26 SES 05 A, Researching Principals' Professional Identities Across National Contexts
Introduction. While much emphasis in the research literature focuses on the development of school leaders' competencies and skills, there has been less attention to the rationale and motivation for how individuals perform their leadership role. Møller (2003) argues for the need to “put ‘real life’ back into dominant discourses on school leadership…” (p. 39). Studying professional identities enables us to get in touch with the individual’s passion, commitments, and shortcomings—important considerations which can influence the practice of school leadership.
Researching professional identities may also reveal how leadership is negotiated, evidencing the dynamic complexity of this educational role, and how gender, race, religion, and context influence identity and practice (Møller, 2003; Ryan, 2007; Scribner & Crow, 2012; Smulyan, 2000).
Objectives and Framework. This symposium examines the issues, challenges, and opportunities that arise in the study of principals’ professional identities by researchers working across three national contexts -- Sweden, England, and the USA. In the development of this research, we incorporated Scribner and Crow’s (2012) view of professional identity, which is defined as “identities which individuals use to make sense of and enact [their] roles” (p. 246). These authors perceive the study of professional identity in leadership as a way to understand “…what influences a leader’s behaviors and what drives a leader’s willingness and ability to take on and enact creative and effective leadership in a high-stakes, dynamic knowledge society” (p. 245).
This symposium builds on previous studies of school principals’ professional identity (Scribner & Crow, 2012, Møller, 2003, 2004), and case studies developed by the International Successful School Principalship Project (ISSPP) researchers to consider how professional identity incorporates the leaders’ upbringing and experiences. These experiences may be based on gender, race, or religion in specific contexts, family influences and upbringing, situated experiences from their participation in society, as well as the multiple tasks and challenges within the principals’ work in schools. In addition to comparing case studies across three national contexts, we will also consider the role of leadership development and trust in the process of developing professional identities.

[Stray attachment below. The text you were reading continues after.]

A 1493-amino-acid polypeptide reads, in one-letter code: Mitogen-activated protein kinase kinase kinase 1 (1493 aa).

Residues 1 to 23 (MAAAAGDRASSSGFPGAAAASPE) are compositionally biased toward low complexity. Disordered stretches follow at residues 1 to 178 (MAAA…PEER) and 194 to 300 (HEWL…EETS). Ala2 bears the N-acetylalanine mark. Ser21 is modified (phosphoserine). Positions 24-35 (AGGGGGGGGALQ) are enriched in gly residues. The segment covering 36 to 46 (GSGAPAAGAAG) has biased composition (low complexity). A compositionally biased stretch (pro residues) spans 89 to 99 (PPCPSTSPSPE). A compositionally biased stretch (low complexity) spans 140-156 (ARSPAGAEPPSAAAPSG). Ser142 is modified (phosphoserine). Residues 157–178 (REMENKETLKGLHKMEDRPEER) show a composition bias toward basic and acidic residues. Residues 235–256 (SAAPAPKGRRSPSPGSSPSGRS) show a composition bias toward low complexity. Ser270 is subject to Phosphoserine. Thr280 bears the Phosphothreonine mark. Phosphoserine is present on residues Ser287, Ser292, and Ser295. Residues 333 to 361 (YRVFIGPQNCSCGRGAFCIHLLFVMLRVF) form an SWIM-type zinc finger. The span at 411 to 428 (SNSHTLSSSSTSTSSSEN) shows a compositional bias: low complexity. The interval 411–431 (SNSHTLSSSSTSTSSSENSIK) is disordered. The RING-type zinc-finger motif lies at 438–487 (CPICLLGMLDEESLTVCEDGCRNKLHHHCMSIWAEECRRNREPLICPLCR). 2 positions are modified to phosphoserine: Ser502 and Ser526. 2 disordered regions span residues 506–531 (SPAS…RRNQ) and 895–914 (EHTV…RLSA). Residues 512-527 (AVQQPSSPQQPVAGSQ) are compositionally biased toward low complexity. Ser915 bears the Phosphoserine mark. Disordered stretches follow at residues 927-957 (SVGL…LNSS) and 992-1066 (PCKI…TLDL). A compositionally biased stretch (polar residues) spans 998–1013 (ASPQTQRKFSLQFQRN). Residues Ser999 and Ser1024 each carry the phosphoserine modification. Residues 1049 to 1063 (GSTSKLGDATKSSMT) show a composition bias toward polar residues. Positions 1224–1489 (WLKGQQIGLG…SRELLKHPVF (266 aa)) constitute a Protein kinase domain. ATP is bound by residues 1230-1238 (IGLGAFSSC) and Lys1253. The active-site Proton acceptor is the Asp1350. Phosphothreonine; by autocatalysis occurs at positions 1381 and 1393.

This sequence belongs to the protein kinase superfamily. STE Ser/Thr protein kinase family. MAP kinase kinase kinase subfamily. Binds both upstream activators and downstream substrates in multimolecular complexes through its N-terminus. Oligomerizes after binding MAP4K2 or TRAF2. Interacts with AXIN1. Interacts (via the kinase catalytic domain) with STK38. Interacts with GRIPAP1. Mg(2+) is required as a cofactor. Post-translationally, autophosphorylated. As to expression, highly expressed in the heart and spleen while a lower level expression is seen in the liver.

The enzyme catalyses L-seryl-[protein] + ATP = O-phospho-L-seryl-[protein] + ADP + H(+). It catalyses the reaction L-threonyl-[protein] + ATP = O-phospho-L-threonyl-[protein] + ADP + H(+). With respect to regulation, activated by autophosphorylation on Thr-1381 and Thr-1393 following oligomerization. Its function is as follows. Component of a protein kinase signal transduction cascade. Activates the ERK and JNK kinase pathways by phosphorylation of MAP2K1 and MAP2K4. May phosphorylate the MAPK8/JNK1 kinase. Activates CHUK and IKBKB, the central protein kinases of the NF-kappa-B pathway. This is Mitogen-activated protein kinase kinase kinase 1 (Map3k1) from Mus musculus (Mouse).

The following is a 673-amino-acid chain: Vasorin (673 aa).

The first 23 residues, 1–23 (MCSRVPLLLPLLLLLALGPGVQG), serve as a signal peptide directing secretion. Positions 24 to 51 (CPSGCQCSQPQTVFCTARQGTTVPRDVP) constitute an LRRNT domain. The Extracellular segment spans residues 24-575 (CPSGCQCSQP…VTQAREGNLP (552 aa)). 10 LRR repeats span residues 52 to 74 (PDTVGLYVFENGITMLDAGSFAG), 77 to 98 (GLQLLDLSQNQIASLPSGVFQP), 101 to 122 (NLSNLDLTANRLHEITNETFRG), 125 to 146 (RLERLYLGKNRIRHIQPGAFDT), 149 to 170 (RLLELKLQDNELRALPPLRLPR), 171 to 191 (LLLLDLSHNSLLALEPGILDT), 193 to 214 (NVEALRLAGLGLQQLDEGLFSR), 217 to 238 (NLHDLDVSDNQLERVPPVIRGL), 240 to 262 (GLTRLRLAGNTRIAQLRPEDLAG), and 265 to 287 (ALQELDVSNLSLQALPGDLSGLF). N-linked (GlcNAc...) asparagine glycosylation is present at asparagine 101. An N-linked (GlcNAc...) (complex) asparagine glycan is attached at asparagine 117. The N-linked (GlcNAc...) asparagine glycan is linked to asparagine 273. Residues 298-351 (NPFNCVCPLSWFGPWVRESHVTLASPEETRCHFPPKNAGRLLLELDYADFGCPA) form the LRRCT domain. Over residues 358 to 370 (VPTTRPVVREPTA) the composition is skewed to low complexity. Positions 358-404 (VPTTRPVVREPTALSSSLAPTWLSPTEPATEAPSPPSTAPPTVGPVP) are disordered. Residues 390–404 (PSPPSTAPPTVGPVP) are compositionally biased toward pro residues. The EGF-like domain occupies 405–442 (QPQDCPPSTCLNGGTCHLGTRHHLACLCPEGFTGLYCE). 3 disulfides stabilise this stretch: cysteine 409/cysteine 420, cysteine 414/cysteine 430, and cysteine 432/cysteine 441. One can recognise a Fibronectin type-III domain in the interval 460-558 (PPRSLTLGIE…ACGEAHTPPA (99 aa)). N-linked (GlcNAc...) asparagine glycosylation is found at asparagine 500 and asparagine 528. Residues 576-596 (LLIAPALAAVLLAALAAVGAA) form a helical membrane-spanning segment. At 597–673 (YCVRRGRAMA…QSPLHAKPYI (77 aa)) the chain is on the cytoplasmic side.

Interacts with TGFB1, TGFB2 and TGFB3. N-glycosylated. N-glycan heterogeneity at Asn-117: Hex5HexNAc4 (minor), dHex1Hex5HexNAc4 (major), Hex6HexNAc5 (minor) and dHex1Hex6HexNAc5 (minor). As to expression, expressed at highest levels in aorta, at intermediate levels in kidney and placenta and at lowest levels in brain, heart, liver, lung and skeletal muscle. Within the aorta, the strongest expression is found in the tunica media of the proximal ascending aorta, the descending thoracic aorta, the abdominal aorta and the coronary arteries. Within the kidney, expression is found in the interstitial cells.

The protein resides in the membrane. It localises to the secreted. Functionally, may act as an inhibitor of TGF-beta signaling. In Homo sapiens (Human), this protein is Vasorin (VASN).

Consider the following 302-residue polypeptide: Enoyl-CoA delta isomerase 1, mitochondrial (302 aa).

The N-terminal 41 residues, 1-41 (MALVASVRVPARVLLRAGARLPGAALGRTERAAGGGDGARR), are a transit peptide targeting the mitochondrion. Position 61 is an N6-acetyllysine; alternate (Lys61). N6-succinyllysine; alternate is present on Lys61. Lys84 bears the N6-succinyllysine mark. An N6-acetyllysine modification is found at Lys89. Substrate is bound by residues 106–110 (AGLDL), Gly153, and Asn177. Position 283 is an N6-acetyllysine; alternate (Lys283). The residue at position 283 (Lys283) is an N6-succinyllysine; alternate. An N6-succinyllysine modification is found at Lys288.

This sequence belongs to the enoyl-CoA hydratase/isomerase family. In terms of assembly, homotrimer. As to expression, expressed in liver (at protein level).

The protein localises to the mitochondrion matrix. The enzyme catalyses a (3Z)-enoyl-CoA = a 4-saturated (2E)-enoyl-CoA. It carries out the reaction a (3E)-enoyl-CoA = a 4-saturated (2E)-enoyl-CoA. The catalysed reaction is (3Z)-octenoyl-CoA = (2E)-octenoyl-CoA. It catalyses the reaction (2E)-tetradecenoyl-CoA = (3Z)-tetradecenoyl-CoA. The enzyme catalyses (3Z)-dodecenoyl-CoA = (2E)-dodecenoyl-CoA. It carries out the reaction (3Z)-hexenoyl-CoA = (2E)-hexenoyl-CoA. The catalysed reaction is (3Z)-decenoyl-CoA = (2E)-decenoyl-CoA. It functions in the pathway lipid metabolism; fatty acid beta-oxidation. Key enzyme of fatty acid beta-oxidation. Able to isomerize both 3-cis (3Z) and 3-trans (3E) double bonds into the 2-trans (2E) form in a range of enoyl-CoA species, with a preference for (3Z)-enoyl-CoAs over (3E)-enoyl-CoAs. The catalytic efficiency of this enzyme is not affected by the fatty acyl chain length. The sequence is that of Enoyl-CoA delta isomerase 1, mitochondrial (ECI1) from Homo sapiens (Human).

Methods. Each of these studies used or adapted a protocol developed by ISSPP researchers probing role identity components (Crow, 2013). Questions probed for stories and identity images, such as: (a) What images of the school leader role reflect what you believe, value, and do?; (b) How do you think teachers, students, parents, partners, supervisors, view you in terms of what you do, value, and believe?; (c) What are the major values that motivate and influence your work?; and (d) How do emotions influence your values, practices, and images of the role?. In the Swedish and British studies the principal or headteacher was interviewed in-depth separately, while the teachers in the Swedish case study were interviewed in a focus group. Both the Swedish and British case studies employed a narrative approach (Chase, 2005; Riessman, 1993) to analyze the interviews.
Significance. Schools are complex organizations where success can be measured by outcomes, but is also influenced by the successful human relations among its’ members (Cunliffe & Eriksen, 2011). While building strong relationships, it is important to consider how school principals develop their professional identities to prepare for this role and its’ leadership challenges. Scribner and Crow (2012) affirm that “an examination of how school leaders perceive and use multiple identities can broaden the understanding of the complex work of school leaders and provide guidance for developing school leaders who are able to lead complex school organization in more self-reflective ways” (p. 245). Understanding how professional identities develop across diverse national contexts informs not only research, but leadership preparation and practice as well.
00. Central Events (Keynotes, EERA-Panel, EERJ Round Table, Invited Sessions)
Network 1. Continuing Professional Development: Learning for Individuals, Leaders, and Organisations
Network 2. Vocational Education and Training (VETNET)
Network 3. Curriculum Innovation
Network 4. Inclusive Education
Network 5. Children and Youth at Risk and Urban Education
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Network 25. Research on Children's Rights in Education
Network 26. Educational Leadership
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